We chose architects Lazzarini Pickering from Rome for their international reputation as cutting-edge world class practitioners and their ethos of sensitivity towards the landscape. Carl and Claudio are also dear friends so I knew they would appreciate the site and love the brief. The brief was ‘Tracy Island meets James Bond’

With Lazzarini Pickering superb scheme we now have full planning permission for the conversion of the existing buildings to a spectacular modern fortress. Carl and Claudio’s extraordinary vision, has created a building of grand spaces, expansive staircases, magnificent reception rooms, massive skylights, great sheets of glass that look out on internal courtyards offering wrap-around transparency. This is idealized 3rd millennium living, with reference to Inigo Jones, Palladio. The approved plans are spectacular – 26,000 sq. ft. of beautiful, flexible real estate set in five acres of rugged coastal landscape.  Simply breathtaking.

Since my first meeting with Robin much time has passed and our lives have changed. I sold my London penthouse to Dame Zaha Hadid, who lived in it until her recent death. I now live between Sydney, London and the Greek island of Lesvos. Robin too has moved on discarding his insect costume and thrown himself into something Scots are very keen on, golf. He was Captain at Muirfield from 2013 until 2015 and in his own words ‘now in glorious retirement.’

There is one thing however that has not changed, that is the culturally significant landmark, Gin Head. For more information on Gin Head click HERE

GIN HEAD &THE BASS ROCK bsnaked Gin Head and The Bass Rock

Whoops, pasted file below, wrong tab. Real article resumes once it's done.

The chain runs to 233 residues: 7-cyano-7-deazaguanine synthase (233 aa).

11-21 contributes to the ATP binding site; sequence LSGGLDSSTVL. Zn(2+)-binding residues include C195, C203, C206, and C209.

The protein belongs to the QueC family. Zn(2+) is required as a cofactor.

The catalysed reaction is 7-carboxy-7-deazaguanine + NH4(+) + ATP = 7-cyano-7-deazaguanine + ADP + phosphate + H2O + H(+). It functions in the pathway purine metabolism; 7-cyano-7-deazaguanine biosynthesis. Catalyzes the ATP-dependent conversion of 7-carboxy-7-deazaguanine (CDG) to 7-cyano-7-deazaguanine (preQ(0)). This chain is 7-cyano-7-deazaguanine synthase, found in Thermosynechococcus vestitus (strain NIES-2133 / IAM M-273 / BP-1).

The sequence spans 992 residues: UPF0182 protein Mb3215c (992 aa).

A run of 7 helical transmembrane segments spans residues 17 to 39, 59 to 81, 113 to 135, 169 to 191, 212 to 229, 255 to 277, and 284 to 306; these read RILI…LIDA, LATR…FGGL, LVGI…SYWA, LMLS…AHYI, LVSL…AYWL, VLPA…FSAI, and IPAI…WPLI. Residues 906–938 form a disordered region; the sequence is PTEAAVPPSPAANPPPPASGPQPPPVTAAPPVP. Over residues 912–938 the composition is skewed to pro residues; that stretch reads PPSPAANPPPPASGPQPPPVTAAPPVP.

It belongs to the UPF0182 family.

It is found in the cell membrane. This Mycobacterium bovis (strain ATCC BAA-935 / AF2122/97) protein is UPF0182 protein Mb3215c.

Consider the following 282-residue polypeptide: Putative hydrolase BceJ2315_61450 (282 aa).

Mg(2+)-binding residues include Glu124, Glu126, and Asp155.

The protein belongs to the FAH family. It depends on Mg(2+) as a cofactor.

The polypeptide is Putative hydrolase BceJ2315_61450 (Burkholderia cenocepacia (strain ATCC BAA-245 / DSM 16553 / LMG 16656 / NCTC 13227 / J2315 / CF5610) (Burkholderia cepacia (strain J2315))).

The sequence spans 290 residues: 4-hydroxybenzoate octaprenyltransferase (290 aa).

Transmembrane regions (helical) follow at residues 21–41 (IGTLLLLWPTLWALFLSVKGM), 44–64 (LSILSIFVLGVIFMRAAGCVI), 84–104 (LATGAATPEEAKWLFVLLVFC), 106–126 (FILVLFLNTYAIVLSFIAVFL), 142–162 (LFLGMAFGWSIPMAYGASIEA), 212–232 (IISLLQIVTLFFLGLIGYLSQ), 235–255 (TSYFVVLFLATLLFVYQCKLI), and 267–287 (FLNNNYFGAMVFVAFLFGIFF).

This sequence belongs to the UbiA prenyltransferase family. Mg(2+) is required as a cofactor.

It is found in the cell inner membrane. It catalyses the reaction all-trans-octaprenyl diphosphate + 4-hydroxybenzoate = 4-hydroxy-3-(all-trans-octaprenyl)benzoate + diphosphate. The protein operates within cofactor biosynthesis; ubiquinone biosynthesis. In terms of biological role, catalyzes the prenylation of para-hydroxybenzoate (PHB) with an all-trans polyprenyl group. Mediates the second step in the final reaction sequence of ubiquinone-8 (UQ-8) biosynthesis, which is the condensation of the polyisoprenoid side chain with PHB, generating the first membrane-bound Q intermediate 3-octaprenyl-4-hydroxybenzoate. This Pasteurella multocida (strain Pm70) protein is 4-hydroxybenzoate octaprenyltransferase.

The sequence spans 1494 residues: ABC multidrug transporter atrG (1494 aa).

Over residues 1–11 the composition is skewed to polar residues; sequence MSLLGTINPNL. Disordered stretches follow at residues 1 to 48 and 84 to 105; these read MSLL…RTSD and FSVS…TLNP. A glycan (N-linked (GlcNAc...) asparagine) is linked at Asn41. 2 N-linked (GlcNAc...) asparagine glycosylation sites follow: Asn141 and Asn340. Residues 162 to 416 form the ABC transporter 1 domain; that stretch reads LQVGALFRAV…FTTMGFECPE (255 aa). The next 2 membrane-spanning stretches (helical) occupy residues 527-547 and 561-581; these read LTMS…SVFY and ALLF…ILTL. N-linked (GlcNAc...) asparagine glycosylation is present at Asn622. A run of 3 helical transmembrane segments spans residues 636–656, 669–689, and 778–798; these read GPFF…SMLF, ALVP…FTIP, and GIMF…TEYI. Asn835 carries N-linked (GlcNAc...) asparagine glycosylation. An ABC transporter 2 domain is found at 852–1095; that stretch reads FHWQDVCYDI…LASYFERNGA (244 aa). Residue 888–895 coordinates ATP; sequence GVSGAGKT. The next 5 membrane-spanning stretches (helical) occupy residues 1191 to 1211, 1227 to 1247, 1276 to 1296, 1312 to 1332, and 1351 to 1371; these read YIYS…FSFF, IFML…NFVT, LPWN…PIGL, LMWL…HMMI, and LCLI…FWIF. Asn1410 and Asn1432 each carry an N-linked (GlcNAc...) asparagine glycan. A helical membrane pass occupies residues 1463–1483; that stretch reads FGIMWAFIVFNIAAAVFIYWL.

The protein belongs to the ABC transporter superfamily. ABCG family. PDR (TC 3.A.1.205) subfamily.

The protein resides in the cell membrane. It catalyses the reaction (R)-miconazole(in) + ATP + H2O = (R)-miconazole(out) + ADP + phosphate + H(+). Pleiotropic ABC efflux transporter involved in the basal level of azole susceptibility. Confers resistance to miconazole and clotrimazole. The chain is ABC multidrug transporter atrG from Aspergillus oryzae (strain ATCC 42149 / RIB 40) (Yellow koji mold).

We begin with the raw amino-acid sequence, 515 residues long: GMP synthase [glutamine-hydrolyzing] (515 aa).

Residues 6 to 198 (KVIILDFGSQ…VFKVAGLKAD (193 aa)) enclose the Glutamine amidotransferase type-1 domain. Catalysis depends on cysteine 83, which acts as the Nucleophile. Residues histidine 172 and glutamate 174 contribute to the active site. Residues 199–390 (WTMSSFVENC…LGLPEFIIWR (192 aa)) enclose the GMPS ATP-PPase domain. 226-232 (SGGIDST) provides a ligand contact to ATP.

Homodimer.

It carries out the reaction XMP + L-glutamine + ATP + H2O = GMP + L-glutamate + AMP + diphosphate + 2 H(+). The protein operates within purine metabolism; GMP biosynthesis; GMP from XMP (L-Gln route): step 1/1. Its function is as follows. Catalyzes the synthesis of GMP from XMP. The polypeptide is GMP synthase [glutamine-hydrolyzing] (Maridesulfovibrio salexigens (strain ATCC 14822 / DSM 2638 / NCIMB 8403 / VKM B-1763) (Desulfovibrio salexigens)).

GIN HEAD & TANTALLON CASTLE CROP bsnaked Gin Head and Tantallon Castle

 

In October I received an email from Mikela, founder of Yoga Satya and the words that jumped off the page and captured my immediate attention were ‘paradise awaits’.

These words accompanied by some enticing images and Mikela, of course, were all it took for me to change my already confirmed travel plans. This in itself was no mean feat but one I considered worthwhile. My trusty assistant Amy and Penny, my new travel co-ordinator were wonderful rearranging and booking everything.

I first attended Mikela’s classes some years ago when she taught at the Boy Charlton in Sydney. Her classes combined traditional philosophy with great instruction. Those two things along with Mikela’s knowledge and genuine care for her pupils made her classes a stand out.

Mikela held the retreat on the island of Koh Tao, a magical island in the Gulf of Thailand, a two hour boat trip from the island of Koh Samui. When I stepped off the crowded boat on to the noisy pier I was immediately surrounded by confusion but was quickly scooped up by our calm teacher and a trusty driver and transported up into the hills and beyond to Baan Talay, a blissful hideaway retreat.

Baan Talay consists of several Thai style bungalows set in natural tropical landscape and is perched above the crystal clear waters of Ao Leuk Bay. It’s a magical spot.